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William D. Hamilton Remembered  — A revolutionary thinker, Hamilton gave biologists the tools for understanding sociality in all organisms.

by Richard D. Alexander

William D. Hamilton
William D. Hamilton 
William D. Hamilton died of malaria in England on March 7 at the age of 63. Although he had pondered the evolutionary impact of diseases for much of his professional life, he died because he had traveled to damp equatorial Africa unfortified by malaria-fighting drugs. Some may see this as indicating a paucity of common sense. Bills forte was, indeed, not common sense but an astonishing fund of uncommon sense. Perhaps if he'd had much more common sense, he might not have provided the rest of us with the insights that have caused him to be described as the greatest evolutionary biologist of his generation.

Bill's extensive field meanderings, especially in the New World and Old World tropics, and his breadth of curiosity, about natural history appear to have been—for him as for Darwin—a source of ideas richer than most of us can imagine. He ranged similarly across the literature of biology, seeing it, too, as a flood of significant anecdotes. Except for his own amazing internal logic and the "maths" with which he backed it up, he relied on others to test his theories and was delighted when any such effort succeeded.

Bill's originality of mind often turned the barely articulated ideas of distinguished predecessors—ideas overlooked or neglected by all the rest of us—into magnificent theoretical edifices affecting our view of all life. He expanded Charles Darwin's explanation of the existence of sterile castes it insects and combined it with Ronald Fisher's hint about quantifying altruism in caterpillars toward siblings, creating a comprehensive theory accounting for underlying patterns of sociality in all organisms. Similarly, Hamilton converted a maddeningly cryptic question about territory and sex ratios (the proportions of males and females in populations), posed by Fisher in 1930, into a broadly enlightening explanation of why the females of thousands of insect species have so many daughters and so few sons. Such females mate with a brother (who provides no parental care) and determine the sex of each egg as it is laid (a determination made possible because males derive from unfertilized eggs). Bill argued that for such females to make more or hardier males than are sufficient merely to fertilize the eggs would be an unnecessary cost. His logic on these and other seemingly parochial topics affected the way biologists approached far broader issues, such as our views of the levels at which natural selection has operated—from genes to individuals and species, as well as from families to tribes and nations—and thus the basic reasons for organisms acting as they do.

Bill also contributed extensively to the development of many other theories, such as George Williams's now widely accepted pleiotropic theory of senescence (the idea that because selection is less powerful later in life, incidental deleterious effects late in life can persist if they are accidental consequences of reproductively beneficial effects of the same genes early in life); the so-called Red Queen hypothesis, including the idea that the costly process of sexual (as opposed to asexual) reproduction pays for itself by enabling organisms to outrace rapidly multiplying pathogens and parasites; and Robert Trivers's theory of reciprocal altruism among even unrelated individuals. One of my favorite Hamilton essays is "Geometry for the Selfish Herd," in which he explains how even the seemingly random strollings and mergings of individuals, as in a foraging bird flock or mammal herd, are almost certainly strategies that involve continual trade-offs between such alternatives as obtaining the best food and placing other individuals between the strategist and possible predators.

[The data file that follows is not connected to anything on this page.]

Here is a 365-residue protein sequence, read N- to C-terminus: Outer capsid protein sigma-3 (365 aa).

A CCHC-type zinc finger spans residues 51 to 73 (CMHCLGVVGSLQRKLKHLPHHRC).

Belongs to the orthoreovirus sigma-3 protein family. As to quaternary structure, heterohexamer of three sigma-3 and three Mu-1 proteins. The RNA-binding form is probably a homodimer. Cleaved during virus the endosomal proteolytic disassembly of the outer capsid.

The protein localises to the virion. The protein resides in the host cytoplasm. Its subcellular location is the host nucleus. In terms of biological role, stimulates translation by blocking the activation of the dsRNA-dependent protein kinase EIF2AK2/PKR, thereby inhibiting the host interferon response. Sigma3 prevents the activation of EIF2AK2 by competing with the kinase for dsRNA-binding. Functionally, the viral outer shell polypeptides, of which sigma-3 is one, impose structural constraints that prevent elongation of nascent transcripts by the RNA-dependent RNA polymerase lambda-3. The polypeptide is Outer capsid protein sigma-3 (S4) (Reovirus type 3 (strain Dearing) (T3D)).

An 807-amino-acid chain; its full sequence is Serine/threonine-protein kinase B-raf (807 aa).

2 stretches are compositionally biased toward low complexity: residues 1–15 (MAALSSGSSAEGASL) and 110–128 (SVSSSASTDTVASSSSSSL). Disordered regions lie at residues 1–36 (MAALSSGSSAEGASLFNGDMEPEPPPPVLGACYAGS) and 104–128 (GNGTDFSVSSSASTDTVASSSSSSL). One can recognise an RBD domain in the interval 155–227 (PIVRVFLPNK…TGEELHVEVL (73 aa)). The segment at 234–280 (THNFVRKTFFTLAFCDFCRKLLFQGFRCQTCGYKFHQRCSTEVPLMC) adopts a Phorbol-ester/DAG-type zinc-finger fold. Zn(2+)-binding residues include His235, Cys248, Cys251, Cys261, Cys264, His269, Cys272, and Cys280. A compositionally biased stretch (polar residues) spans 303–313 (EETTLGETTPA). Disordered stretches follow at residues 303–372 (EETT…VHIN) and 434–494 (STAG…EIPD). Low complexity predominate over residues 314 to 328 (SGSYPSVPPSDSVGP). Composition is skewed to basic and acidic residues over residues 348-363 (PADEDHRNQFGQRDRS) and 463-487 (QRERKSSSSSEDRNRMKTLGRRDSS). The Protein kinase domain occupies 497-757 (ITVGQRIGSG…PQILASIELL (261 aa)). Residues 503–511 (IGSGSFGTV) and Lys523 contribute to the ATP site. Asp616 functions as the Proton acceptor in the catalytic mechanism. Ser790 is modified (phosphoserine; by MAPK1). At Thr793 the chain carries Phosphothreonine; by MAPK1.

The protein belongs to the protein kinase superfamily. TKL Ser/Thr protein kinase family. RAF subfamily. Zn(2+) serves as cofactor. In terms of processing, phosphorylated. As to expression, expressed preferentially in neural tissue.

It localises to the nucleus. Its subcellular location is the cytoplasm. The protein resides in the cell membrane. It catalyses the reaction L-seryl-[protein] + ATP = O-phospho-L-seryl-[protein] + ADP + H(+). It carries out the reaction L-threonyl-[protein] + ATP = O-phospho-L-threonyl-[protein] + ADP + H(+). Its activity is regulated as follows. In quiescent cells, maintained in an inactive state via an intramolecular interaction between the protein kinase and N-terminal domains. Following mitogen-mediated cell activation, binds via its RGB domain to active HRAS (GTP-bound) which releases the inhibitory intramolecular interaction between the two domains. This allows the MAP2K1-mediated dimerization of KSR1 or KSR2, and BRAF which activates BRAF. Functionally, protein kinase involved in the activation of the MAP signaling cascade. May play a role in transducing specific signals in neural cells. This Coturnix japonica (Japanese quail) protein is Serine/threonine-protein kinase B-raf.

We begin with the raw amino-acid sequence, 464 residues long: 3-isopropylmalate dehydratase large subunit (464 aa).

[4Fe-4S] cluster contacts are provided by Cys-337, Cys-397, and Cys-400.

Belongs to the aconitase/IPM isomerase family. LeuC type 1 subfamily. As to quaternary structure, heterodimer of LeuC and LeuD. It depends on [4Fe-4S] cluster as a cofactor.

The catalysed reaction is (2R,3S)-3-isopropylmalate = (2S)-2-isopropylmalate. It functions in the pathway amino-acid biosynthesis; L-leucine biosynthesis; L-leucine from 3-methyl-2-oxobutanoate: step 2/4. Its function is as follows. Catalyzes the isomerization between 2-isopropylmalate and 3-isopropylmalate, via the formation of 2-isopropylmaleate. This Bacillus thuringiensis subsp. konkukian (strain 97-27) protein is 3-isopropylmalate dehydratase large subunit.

I once heard Bill assert that he avoided applying his theories to humans because he thought such extrapolation was too difficult and too subject to misinterpretation (a reluctance he later overcame). Yet only his theory of nepotism accounts for the universal human ability to respond to differing degrees of relatedness among relatives and for the varied patterning of human kinship systems in hundreds of societies in different situations worldwide. Extensive differential nepotism (meaning assistance to a wide variety of relatives, meted out so as to take into account the degree of genetic relatedness to oneself) is the crowning glory of Hamilton's theory, yet it is still known only in humans.

It is curious that Bill, who received an unprecedented array of international honors, was never made a foreign associate of the U.S. National Academy of Sciences and that one still hears even some prominent biologists dismissing his work. I see this startling attitude—which all evolutionary biologists are now and then required to endure—as a reflection of the difficulty that even thoughtful and educated people often have in fairly evaluating findings in the field of evolutionary history that purport to account for day-to-day human behavior. Bill Hamilton, as much as or more than any other twentieth-century biologist, provided the basic tools for understanding and modifying such resistance. It is now up to the rest of us to use and develop all such glimpses into the human condition to generate a self-understanding adequate to the task of significantly reducing human misery and strife across the globe.

Richard D. Alexander is T. H. Hubbell Distinguished University Professor of Evolutionary Biology and Curator of Insects at the University of Michigan's Museum of Zoology.

[ Richard Alexander, "William D. Hamilton Remembered," Natural History 109 (5):44-46. ]


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